The transfer of rights in property sold is a fundamental aspect of contract law. When parties enter into a sale contract, they establish reciprocal rights and obligations regarding the subject matter of the sale. However, it is important to note that a sale contract does not automatically transfer real rights, such as ownership or limited real rights of security, in the property. Instead, the transfer of ownership and other real rights is determined by principles of property law. This article provides a comprehensive analysis of the requirements for the transfer of rights in property sold, exploring key legal principles and implications.

Sale Contract as an Obligationary Agreement:

A sale contract establishes the rights and obligations between the buyer and seller. Specifically, it grants the buyer a personal right to claim the transfer of the subject matter of the sale from the seller. However, the sale contract itself does not effectuate the transfer of ownership or other real rights. South African law follows an abstract system of transfer of ownership, where the validity of the transfer is independent of the underlying transaction. The acquisition of ownership occurs based on principles of property law, and the sale contract is viewed as an obligationary agreement without any real effect.

Requirements for Transfer of Rights in Property Sold:

Certain requirements must be fulfilled to facilitate the transfer of ownership or other real rights in property sold. These requirements apply to both corporeal and incorporeal property.

Seller’s Ownership of Property Sold:

The seller must be the owner of the property or act with the owner’s authority to transfer ownership. If the seller does not have ownership rights or the authority to transfer ownership, they cannot pass ownership to the buyer. In such cases, the owner can claim the property from the buyer, even if the buyer acquired it in good faith and made payment.

Delivery of the Property:

Another essential requirement is the delivery of the property sold to the buyer. The form of delivery varies based on the type of property involved. Immovable property, like land, is transferred through registration in the appropriate deeds office. Corporeal movable property can be delivered through actual or constructive means. Constructive delivery may take different forms, such as symbolical delivery, delivery with the long hand, delivery with the short hand, transfer by constitutum possessorium, or attornment.

Transfer of Incorporeal Movable Property:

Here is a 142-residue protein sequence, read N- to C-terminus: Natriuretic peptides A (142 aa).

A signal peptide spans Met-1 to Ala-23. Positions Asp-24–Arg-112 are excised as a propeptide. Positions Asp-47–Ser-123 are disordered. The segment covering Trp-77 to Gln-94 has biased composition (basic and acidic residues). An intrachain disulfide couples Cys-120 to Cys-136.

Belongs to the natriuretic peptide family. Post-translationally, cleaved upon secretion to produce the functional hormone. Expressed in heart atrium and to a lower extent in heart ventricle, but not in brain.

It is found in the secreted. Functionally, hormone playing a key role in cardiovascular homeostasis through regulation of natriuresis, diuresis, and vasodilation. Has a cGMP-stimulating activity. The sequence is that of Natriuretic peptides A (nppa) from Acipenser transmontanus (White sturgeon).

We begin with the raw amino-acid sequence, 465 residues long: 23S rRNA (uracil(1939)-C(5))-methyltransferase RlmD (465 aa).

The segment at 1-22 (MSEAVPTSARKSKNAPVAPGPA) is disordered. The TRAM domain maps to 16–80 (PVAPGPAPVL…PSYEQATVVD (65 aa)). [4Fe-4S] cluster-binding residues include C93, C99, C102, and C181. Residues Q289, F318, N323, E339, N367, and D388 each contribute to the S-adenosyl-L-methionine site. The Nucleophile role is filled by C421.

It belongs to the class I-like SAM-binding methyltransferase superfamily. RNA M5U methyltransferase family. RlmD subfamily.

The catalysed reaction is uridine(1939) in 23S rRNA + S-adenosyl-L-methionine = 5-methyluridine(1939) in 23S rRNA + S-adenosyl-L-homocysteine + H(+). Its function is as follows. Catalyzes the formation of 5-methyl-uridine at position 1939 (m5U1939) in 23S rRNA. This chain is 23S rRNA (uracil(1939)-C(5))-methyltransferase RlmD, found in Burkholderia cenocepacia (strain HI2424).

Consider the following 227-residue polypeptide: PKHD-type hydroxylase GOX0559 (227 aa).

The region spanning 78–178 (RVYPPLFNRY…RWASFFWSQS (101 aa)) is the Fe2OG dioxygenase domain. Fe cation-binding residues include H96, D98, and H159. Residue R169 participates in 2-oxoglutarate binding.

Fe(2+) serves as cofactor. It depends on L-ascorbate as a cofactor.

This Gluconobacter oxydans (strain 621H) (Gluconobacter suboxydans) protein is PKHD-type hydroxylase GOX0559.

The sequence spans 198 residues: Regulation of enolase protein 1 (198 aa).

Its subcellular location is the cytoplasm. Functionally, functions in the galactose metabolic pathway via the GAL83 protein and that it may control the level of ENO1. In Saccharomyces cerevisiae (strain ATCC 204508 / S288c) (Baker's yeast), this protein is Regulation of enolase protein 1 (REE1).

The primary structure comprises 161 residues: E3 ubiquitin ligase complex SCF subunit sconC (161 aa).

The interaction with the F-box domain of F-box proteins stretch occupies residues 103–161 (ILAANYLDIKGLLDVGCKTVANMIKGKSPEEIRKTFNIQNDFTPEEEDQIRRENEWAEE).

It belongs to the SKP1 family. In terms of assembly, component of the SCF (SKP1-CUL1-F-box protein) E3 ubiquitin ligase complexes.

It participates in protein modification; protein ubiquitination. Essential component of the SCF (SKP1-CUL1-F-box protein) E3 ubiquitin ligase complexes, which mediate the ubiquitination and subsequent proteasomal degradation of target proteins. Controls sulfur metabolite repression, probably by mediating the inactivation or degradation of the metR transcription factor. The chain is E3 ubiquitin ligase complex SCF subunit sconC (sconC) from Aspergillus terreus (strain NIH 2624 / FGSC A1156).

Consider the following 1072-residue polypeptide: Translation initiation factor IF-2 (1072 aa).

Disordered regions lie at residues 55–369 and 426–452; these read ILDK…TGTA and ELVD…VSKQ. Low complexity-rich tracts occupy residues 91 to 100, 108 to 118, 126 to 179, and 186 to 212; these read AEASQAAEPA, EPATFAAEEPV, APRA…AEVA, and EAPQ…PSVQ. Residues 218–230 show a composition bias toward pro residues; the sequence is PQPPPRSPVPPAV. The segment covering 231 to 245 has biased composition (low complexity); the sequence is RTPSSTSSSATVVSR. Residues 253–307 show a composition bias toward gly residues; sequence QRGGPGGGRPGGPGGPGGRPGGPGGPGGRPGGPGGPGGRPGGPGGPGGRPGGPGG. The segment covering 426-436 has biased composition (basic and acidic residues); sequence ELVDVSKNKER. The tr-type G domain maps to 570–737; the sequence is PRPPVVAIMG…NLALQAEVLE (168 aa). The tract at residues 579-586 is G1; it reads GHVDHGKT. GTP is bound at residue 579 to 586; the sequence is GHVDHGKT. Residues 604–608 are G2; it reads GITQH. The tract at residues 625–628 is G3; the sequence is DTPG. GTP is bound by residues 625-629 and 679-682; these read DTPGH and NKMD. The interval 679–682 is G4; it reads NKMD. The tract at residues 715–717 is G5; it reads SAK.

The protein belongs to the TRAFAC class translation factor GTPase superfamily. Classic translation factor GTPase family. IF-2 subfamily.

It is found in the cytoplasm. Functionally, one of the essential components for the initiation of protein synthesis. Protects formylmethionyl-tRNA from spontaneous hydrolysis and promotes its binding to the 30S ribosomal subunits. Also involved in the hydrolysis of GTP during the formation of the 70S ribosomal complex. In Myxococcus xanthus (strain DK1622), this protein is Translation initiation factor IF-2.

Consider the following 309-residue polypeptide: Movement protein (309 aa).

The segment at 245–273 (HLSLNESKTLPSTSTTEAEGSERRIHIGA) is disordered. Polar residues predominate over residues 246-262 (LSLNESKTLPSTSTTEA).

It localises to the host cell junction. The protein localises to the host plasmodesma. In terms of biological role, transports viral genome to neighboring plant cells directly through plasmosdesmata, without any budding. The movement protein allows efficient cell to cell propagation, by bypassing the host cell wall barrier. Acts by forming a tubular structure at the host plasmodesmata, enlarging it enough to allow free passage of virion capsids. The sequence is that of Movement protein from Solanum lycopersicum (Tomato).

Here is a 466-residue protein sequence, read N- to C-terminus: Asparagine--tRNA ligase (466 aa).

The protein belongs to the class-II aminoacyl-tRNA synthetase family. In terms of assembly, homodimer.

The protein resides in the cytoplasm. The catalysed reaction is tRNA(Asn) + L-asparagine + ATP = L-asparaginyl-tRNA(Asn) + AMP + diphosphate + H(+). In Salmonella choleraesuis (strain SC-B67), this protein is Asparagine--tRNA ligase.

Incorporeal movable property, such as contractual rights, is transferred through cession, which involves a bilateral act where the cedent transfers the right to the cessionary through an agreement.

Intention to Transfer Ownership:

At the moment of transfer, both the seller and the buyer must have the intention to transfer and acquire ownership, respectively. The transfer’s validity and efficacy for passing ownership are determined by property law principles independent of the sale contract. While ownership typically passes at the time of delivery, parties may expressly or tacitly agree that ownership will pass at a later time or be conditional.

Cash and Credit Sales:

In the context of sale contracts, cash and credit sales are distinguished for determining the timing of ownership transfer. In cash sales, ownership is usually intended to pass upon delivery and payment of the purchase price. In credit sales, ownership may pass upon delivery, with the understanding that payment will be made at a later date. The classification of a sale as cash or credit depends on the parties’ express or tacit agreement, which can be inferred from the contract terms, surrounding circumstances, and conduct of the parties.

Reservation of Ownership Clauses:

Parties to a sale contract may include a reservation of ownership clause in credit sales of corporeal movable property. This clause allows the seller to retain ownership until the buyer fulfils their obligations under the contract, such as making full payment. While reservation of ownership clauses are valid and enforceable, they must be drafted carefully to ensure compliance with statutory requirements and protect the interests of both parties.


The transfer of rights in property sold involves a complex interplay between contract law and property law principles. While a sale contract establishes the rights and obligations between the buyer and seller, it does not automatically transfer ownership or other real rights. Property law requirements determine ownership transfer, such as the seller’s ownership, delivery of the property, and the intention to transfer ownership. Understanding these legal principles is essential for parties engaging in sale contracts to ensure the effective transfer of rights in property sold and protect their interests.

Sale agreements and transfer of ownership can be a complex process; contact an expert at SchoemanLaw for your legal needs.